The Thin Red Line (DVD, 1999) Reviews
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The Thin Red Line (DVD, 1999)

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WAKE ME WHEN IT'S OVER

Sep 11, 2000 (Updated Jul 11, 2001)
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Rated a Very Helpful Review

Pros:Photography, Penn, Nolte, Cusack

Cons:Direction, Script, supporting cast

The Bottom Line: You will do no wrong to miss this turkey!


As a travelogue, The Thin Red Line would be a success. Who wouldn’t want to see the jungles of New Guinea or Guadalcanal up close and personal? However, as a film with a story to tell, the movie was a bomb.

I bought the video tape, unseen, on the recommendation of some friends who said it was a great movie. After viewing it three or four times, I must say I will probably never take their word for it again on whether to see a movie or not! Luckily, I only had to fork over six bucks or so, if I would have dropped twenty, I would be asking for my money back!

The movie starts out with a couple of deserters on an island paradise. The thoughts of the characters are conveyed through a voice-over that soon became irritating and overbearing with its inanity. One of the deserters, Private Witt, played by Jim Cavaziel, turns out to be the main character and contributes a lot to the doze factor of this pretentious film.

Cavaziel obviously a member of the Mel Gibson/Kevin Costner school of non-acting, provided little more than a pretty face, just like Mel and Kevin so often do. Private Witt’s prodigious depth of thought was revealed in the voice-overs, "Why does Nature contend with itself?", "Is there another world?", "Maybe there’s only one big soul and all men are part of it;" ad nauseam. To make Witt’s philosophizing more profound we have tough guys Sean Penn as First Sergeant Welsh and Nick Nolte as the ambitious Lieutenant Colonel Tall. These two have no feelings for anybody, particularly Nolte’s character who wants to please General John Travolta at any cost. Nolte and Penn, despite much less screen time than Cavaziel add much more to the film with their corrupt or fallible characterizations than the noble Cavaziel does.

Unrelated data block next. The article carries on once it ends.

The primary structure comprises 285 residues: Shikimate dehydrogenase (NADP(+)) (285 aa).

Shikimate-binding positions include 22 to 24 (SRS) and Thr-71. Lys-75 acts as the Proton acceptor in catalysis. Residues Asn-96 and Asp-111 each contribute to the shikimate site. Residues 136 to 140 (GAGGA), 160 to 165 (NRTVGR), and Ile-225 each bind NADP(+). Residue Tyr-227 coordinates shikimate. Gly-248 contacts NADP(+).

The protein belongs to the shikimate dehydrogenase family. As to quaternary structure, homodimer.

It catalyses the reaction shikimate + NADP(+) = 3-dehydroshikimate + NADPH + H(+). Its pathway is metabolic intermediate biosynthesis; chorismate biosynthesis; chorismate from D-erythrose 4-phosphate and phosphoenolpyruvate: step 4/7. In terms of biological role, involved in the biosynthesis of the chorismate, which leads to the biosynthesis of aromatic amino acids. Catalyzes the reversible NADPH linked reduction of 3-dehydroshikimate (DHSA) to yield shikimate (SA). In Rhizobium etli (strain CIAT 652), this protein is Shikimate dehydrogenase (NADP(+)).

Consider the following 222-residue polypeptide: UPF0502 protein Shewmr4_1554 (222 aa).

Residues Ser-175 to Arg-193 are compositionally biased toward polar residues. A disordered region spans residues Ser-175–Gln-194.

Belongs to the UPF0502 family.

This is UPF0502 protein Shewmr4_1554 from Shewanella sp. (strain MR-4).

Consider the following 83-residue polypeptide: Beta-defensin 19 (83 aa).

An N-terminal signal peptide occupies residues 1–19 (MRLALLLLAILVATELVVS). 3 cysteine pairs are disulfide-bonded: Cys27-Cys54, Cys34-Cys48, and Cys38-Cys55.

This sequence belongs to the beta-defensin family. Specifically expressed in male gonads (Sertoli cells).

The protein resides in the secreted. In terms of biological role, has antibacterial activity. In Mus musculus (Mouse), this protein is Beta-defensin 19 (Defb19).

Besides all the nobility of men at war, there is Director Malick’s deconstruction of the American hero. One character is shown pulling gold teeth from Japanese, dead and living. What a philosophical statement. Also, the shooting of Japanese who are trying to surrender. What noble soldiers our WWII heroes were. My father or his WWII veteran buddies would kick the stuffing out of Malick if they had seen this film and they were still capable of the physical exertion. And I would agree with them. War is hell, but our GIs were not animals like Malick portrays them.

The battle scenes were good, but few and far between. Standout was John Cusack as a young officer who would do or die, just like a little Colonel Tall.

One character kept daydreaming about his wife, mostly on a swing or in similar innocent occupations. Then he got a dear John letter. So much for philosophy. And so much for the over-rated Thin Red Line.




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